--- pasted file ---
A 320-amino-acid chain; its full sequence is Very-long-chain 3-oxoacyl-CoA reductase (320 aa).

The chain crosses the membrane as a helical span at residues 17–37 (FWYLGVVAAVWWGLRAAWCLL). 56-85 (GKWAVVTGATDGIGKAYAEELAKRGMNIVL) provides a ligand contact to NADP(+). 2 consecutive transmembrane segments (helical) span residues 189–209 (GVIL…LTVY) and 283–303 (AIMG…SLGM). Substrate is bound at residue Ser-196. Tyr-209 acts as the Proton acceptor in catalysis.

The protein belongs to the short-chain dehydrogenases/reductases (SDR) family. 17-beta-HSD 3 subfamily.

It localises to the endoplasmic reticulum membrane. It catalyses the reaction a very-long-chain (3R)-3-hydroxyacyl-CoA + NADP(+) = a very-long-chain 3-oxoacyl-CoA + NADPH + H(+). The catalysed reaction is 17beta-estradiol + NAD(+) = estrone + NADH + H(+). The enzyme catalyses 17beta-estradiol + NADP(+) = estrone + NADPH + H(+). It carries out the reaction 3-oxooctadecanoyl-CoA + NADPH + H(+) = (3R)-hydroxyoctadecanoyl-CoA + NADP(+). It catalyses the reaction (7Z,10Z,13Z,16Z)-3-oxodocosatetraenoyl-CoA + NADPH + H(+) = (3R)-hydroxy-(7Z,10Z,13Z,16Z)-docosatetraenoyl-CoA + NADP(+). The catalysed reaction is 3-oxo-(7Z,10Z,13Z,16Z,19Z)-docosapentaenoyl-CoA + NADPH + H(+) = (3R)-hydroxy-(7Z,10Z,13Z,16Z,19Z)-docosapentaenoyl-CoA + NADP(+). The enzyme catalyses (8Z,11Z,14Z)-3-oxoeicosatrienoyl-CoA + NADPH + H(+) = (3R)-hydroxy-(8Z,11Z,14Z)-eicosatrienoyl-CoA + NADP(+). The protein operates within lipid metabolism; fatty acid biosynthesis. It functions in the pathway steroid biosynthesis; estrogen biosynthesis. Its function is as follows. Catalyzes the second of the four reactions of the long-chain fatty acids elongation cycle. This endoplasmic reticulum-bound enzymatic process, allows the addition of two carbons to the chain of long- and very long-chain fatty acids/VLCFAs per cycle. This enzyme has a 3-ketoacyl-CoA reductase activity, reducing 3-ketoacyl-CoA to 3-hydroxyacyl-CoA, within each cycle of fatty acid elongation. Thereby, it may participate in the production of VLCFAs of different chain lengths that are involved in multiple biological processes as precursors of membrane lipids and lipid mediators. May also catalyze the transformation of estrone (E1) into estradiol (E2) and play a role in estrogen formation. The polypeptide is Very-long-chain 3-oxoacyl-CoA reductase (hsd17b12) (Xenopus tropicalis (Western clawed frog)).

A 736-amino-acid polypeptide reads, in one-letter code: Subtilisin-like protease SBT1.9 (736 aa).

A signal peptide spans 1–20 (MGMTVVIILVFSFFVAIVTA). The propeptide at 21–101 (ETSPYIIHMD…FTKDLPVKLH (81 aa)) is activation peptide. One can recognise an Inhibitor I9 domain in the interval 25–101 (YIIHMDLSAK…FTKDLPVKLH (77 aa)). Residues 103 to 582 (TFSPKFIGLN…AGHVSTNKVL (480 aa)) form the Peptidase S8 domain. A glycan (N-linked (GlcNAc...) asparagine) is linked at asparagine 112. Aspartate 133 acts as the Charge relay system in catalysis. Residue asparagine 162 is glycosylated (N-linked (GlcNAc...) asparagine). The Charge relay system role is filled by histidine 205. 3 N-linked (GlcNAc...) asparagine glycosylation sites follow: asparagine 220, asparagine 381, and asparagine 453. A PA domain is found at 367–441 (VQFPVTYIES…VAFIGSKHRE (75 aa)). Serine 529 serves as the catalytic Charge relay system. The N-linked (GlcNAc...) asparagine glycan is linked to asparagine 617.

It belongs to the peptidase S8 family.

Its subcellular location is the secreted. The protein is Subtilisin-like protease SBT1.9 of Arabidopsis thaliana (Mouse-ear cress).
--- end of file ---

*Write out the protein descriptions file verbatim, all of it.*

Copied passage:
A 320-amino-acid chain; its full sequence is Very-long-chain 3-oxoacyl-CoA reductase (320 aa).

The chain crosses the membrane as a helical span at residues 17–37 (FWYLGVVAAVWWGLRAAWCLL). 56-85 (GKWAVVTGATDGIGKAYAEELAKRGMNIVL) provides a ligand contact to NADP(+). 2 consecutive transmembrane segments (helical) span residues 189–209 (GVIL…LTVY) and 283–303 (AIMG…SLGM). Substrate is bound at residue Ser-196. Tyr-209 acts as the Proton acceptor in catalysis.

The protein belongs to the short-chain dehydrogenases/reductases (SDR) family. 17-beta-HSD 3 subfamily.

It localises to the endoplasmic reticulum membrane. It catalyses the reaction a very-long-chain (3R)-3-hydroxyacyl-CoA + NADP(+) = a very-long-chain 3-oxoacyl-CoA + NADPH + H(+). The catalysed reaction is 17beta-estradiol + NAD(+) = estrone + NADH + H(+). The enzyme catalyses 17beta-estradiol + NADP(+) = estrone + NADPH + H(+). It carries out the reaction 3-oxooctadecanoyl-CoA + NADPH + H(+) = (3R)-hydroxyoctadecanoyl-CoA + NADP(+). It catalyses the reaction (7Z,10Z,13Z,16Z)-3-oxodocosatetraenoyl-CoA + NADPH + H(+) = (3R)-hydroxy-(7Z,10Z,13Z,16Z)-docosatetraenoyl-CoA + NADP(+). The catalysed reaction is 3-oxo-(7Z,10Z,13Z,16Z,19Z)-docosapentaenoyl-CoA + NADPH + H(+) = (3R)-hydroxy-(7Z,10Z,13Z,16Z,19Z)-docosapentaenoyl-CoA + NADP(+). The enzyme catalyses (8Z,11Z,14Z)-3-oxoeicosatrienoyl-CoA + NADPH + H(+) = (3R)-hydroxy-(8Z,11Z,14Z)-eicosatrienoyl-CoA + NADP(+). The protein operates within lipid metabolism; fatty acid biosynthesis. It functions in the pathway steroid biosynthesis; estrogen biosynthesis. Its function is as follows. Catalyzes the second of the four reactions of the long-chain fatty acids elongation cycle. This endoplasmic reticulum-bound enzymatic process, allows the addition of two carbons to the chain of long- and very long-chain fatty acids/VLCFAs per cycle. This enzyme has a 3-ketoacyl-CoA reductase activity, reducing 3-ketoacyl-CoA to 3-hydroxyacyl-CoA, within each cycle of fatty acid elongation. Thereby, it may participate in the production of VLCFAs of different chain lengths that are involved in multiple biological processes as precursors of membrane lipids and lipid mediators. May also catalyze the transformation of estrone (E1) into estradiol (E2) and play a role in estrogen formation. The polypeptide is Very-long-chain 3-oxoacyl-CoA reductase (hsd17b12) (Xenopus tropicalis (Western clawed frog)).

A 736-amino-acid polypeptide reads, in one-letter code: Subtilisin-like protease SBT1.9 (736 aa).

A signal peptide spans 1–20 (MGMTVVIILVFSFFVAIVTA). The propeptide at 21–101 (ETSPYIIHMD…FTKDLPVKLH (81 aa)) is activation peptide. One can recognise an Inhibitor I9 domain in the interval 25–101 (YIIHMDLSAK…FTKDLPVKLH (77 aa)). Residues 103 to 582 (TFSPKFIGLN…AGHVSTNKVL (480 aa)) form the Peptidase S8 domain. A glycan (N-linked (GlcNAc...) asparagine) is linked at asparagine 112. Aspartate 133 acts as the Charge relay system in catalysis. Residue asparagine 162 is glycosylated (N-linked (GlcNAc...) asparagine). The Charge relay system role is filled by histidine 205. 3 N-linked (GlcNAc...) asparagine glycosylation sites follow: asparagine 220, asparagine 381, and asparagine 453. A PA domain is found at 367–441 (VQFPVTYIES…VAFIGSKHRE (75 aa)). Serine 529 serves as the catalytic Charge relay system. The N-linked (GlcNAc...) asparagine glycan is linked to asparagine 617.

It belongs to the peptidase S8 family.

Its subcellular location is the secreted. The protein is Subtilisin-like protease SBT1.9 of Arabidopsis thaliana (Mouse-ear cress).